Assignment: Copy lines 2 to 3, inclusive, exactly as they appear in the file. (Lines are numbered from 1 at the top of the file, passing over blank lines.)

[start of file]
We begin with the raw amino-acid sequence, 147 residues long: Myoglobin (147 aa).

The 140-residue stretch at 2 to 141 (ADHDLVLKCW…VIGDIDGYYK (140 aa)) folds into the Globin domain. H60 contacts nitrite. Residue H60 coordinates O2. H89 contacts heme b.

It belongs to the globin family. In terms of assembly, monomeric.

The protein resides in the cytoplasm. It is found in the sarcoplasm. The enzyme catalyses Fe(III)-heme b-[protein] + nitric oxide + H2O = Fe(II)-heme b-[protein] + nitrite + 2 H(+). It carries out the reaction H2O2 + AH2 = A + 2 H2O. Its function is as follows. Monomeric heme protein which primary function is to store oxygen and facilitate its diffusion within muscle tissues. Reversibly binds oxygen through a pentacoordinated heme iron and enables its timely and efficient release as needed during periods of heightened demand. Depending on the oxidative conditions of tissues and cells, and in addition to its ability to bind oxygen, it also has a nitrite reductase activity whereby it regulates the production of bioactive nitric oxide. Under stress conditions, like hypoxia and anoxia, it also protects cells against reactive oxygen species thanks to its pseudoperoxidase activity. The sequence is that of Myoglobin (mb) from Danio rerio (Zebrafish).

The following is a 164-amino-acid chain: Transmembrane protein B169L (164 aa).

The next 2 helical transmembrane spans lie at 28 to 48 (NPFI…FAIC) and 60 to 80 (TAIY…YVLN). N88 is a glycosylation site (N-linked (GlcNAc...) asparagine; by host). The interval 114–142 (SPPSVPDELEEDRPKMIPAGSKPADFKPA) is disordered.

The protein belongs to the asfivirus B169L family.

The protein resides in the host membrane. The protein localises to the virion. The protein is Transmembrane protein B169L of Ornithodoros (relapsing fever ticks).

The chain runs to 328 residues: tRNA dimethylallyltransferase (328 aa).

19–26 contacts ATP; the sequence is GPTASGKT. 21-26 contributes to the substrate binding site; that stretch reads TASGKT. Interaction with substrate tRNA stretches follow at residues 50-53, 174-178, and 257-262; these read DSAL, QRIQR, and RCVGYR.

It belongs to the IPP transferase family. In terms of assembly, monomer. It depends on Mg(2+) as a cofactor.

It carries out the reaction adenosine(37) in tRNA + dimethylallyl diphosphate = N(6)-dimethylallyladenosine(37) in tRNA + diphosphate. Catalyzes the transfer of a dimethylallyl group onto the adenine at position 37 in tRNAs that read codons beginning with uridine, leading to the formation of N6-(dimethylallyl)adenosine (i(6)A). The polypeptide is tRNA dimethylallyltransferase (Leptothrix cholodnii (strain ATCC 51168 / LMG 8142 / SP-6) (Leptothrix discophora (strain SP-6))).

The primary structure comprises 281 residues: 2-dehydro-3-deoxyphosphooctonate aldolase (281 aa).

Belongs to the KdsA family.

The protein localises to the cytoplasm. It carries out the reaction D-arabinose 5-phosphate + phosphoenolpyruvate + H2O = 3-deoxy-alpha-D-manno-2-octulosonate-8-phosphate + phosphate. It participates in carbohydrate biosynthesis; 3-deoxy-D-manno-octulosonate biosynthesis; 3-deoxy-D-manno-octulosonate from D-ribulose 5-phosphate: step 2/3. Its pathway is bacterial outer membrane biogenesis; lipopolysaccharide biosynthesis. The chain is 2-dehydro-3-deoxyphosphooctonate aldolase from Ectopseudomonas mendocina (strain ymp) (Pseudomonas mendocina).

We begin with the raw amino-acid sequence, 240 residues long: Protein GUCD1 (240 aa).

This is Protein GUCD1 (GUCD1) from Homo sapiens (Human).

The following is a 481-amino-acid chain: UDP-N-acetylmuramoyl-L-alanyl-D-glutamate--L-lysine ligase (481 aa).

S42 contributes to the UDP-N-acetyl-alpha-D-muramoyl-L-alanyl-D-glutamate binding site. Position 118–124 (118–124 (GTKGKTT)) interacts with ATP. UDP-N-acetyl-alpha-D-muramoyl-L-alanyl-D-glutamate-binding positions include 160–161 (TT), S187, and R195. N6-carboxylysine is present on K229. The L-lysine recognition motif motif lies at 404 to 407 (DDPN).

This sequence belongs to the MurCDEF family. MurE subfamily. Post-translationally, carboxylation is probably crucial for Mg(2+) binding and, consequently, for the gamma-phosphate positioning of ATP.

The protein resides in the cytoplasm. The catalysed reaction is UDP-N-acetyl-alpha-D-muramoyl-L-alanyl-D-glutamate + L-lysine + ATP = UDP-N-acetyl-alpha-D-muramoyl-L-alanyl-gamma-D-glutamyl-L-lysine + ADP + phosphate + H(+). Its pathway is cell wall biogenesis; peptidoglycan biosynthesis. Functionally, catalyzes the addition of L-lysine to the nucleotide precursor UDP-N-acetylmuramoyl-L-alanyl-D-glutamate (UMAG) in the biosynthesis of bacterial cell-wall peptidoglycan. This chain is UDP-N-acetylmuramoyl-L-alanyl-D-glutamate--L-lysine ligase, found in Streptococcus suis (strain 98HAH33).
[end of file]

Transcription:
The 140-residue stretch at 2 to 141 (ADHDLVLKCW…VIGDIDGYYK (140 aa)) folds into the Globin domain. H60 contacts nitrite. Residue H60 coordinates O2. H89 contacts heme b.

It belongs to the globin family. In terms of assembly, monomeric.